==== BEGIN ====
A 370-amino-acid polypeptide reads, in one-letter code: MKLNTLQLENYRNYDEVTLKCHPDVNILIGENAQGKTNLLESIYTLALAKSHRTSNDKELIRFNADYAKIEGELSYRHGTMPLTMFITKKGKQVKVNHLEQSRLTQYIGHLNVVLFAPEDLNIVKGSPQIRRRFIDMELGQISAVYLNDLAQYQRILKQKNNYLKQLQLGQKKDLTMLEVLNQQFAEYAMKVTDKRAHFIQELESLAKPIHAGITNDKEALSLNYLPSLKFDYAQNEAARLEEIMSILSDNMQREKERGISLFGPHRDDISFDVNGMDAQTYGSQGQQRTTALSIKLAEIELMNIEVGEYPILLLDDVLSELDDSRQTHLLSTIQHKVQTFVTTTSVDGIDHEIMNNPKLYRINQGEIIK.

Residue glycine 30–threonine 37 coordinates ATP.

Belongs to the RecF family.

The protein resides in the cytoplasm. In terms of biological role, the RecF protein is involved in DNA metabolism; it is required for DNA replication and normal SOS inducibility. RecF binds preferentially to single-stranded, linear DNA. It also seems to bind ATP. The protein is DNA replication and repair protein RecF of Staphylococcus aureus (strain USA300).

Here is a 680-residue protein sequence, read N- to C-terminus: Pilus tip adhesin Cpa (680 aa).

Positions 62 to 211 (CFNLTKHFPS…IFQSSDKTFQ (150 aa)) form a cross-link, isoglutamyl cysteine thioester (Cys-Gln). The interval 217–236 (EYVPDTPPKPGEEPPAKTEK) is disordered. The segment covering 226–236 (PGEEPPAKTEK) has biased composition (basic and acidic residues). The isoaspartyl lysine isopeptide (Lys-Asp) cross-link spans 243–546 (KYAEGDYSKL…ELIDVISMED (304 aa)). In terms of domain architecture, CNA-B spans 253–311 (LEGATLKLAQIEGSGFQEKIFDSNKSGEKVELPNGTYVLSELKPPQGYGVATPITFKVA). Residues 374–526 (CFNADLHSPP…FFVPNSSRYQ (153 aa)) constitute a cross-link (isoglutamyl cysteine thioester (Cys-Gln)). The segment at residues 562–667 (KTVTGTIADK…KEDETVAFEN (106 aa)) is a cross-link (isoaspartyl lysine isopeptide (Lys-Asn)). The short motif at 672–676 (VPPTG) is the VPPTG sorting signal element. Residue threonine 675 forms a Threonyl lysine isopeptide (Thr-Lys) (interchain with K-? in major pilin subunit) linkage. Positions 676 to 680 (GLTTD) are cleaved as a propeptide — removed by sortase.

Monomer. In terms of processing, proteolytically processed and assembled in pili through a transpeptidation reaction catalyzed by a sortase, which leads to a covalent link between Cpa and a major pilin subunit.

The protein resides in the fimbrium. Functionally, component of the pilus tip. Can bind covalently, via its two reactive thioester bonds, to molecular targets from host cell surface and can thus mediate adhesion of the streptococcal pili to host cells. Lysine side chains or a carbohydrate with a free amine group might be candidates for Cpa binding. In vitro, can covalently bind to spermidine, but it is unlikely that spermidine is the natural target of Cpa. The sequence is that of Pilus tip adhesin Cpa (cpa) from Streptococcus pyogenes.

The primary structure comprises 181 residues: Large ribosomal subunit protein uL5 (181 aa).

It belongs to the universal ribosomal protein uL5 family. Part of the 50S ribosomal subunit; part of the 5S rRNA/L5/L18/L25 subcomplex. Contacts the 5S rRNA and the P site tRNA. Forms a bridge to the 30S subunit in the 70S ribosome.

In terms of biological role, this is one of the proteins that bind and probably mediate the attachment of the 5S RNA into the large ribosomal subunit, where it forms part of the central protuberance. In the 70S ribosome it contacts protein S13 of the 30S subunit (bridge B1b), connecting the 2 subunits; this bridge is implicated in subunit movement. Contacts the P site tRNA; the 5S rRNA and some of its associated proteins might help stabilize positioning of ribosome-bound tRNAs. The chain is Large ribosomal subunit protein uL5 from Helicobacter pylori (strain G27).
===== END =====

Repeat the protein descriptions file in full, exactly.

A 370-amino-acid polypeptide reads, in one-letter code: MKLNTLQLENYRNYDEVTLKCHPDVNILIGENAQGKTNLLESIYTLALAKSHRTSNDKELIRFNADYAKIEGELSYRHGTMPLTMFITKKGKQVKVNHLEQSRLTQYIGHLNVVLFAPEDLNIVKGSPQIRRRFIDMELGQISAVYLNDLAQYQRILKQKNNYLKQLQLGQKKDLTMLEVLNQQFAEYAMKVTDKRAHFIQELESLAKPIHAGITNDKEALSLNYLPSLKFDYAQNEAARLEEIMSILSDNMQREKERGISLFGPHRDDISFDVNGMDAQTYGSQGQQRTTALSIKLAEIELMNIEVGEYPILLLDDVLSELDDSRQTHLLSTIQHKVQTFVTTTSVDGIDHEIMNNPKLYRINQGEIIK.

Residue glycine 30–threonine 37 coordinates ATP.

Belongs to the RecF family.

The protein resides in the cytoplasm. In terms of biological role, the RecF protein is involved in DNA metabolism; it is required for DNA replication and normal SOS inducibility. RecF binds preferentially to single-stranded, linear DNA. It also seems to bind ATP. The protein is DNA replication and repair protein RecF of Staphylococcus aureus (strain USA300).

Here is a 680-residue protein sequence, read N- to C-terminus: Pilus tip adhesin Cpa (680 aa).

Positions 62 to 211 (CFNLTKHFPS…IFQSSDKTFQ (150 aa)) form a cross-link, isoglutamyl cysteine thioester (Cys-Gln). The interval 217–236 (EYVPDTPPKPGEEPPAKTEK) is disordered. The segment covering 226–236 (PGEEPPAKTEK) has biased composition (basic and acidic residues). The isoaspartyl lysine isopeptide (Lys-Asp) cross-link spans 243–546 (KYAEGDYSKL…ELIDVISMED (304 aa)). In terms of domain architecture, CNA-B spans 253–311 (LEGATLKLAQIEGSGFQEKIFDSNKSGEKVELPNGTYVLSELKPPQGYGVATPITFKVA). Residues 374–526 (CFNADLHSPP…FFVPNSSRYQ (153 aa)) constitute a cross-link (isoglutamyl cysteine thioester (Cys-Gln)). The segment at residues 562–667 (KTVTGTIADK…KEDETVAFEN (106 aa)) is a cross-link (isoaspartyl lysine isopeptide (Lys-Asn)). The short motif at 672–676 (VPPTG) is the VPPTG sorting signal element. Residue threonine 675 forms a Threonyl lysine isopeptide (Thr-Lys) (interchain with K-? in major pilin subunit) linkage. Positions 676 to 680 (GLTTD) are cleaved as a propeptide — removed by sortase.

Monomer. In terms of processing, proteolytically processed and assembled in pili through a transpeptidation reaction catalyzed by a sortase, which leads to a covalent link between Cpa and a major pilin subunit.

The protein resides in the fimbrium. Functionally, component of the pilus tip. Can bind covalently, via its two reactive thioester bonds, to molecular targets from host cell surface and can thus mediate adhesion of the streptococcal pili to host cells. Lysine side chains or a carbohydrate with a free amine group might be candidates for Cpa binding. In vitro, can covalently bind to spermidine, but it is unlikely that spermidine is the natural target of Cpa. The sequence is that of Pilus tip adhesin Cpa (cpa) from Streptococcus pyogenes.

The primary structure comprises 181 residues: Large ribosomal subunit protein uL5 (181 aa).

It belongs to the universal ribosomal protein uL5 family. Part of the 50S ribosomal subunit; part of the 5S rRNA/L5/L18/L25 subcomplex. Contacts the 5S rRNA and the P site tRNA. Forms a bridge to the 30S subunit in the 70S ribosome.

In terms of biological role, this is one of the proteins that bind and probably mediate the attachment of the 5S RNA into the large ribosomal subunit, where it forms part of the central protuberance. In the 70S ribosome it contacts protein S13 of the 30S subunit (bridge B1b), connecting the 2 subunits; this bridge is implicated in subunit movement. Contacts the P site tRNA; the 5S rRNA and some of its associated proteins might help stabilize positioning of ribosome-bound tRNAs. The chain is Large ribosomal subunit protein uL5 from Helicobacter pylori (strain G27).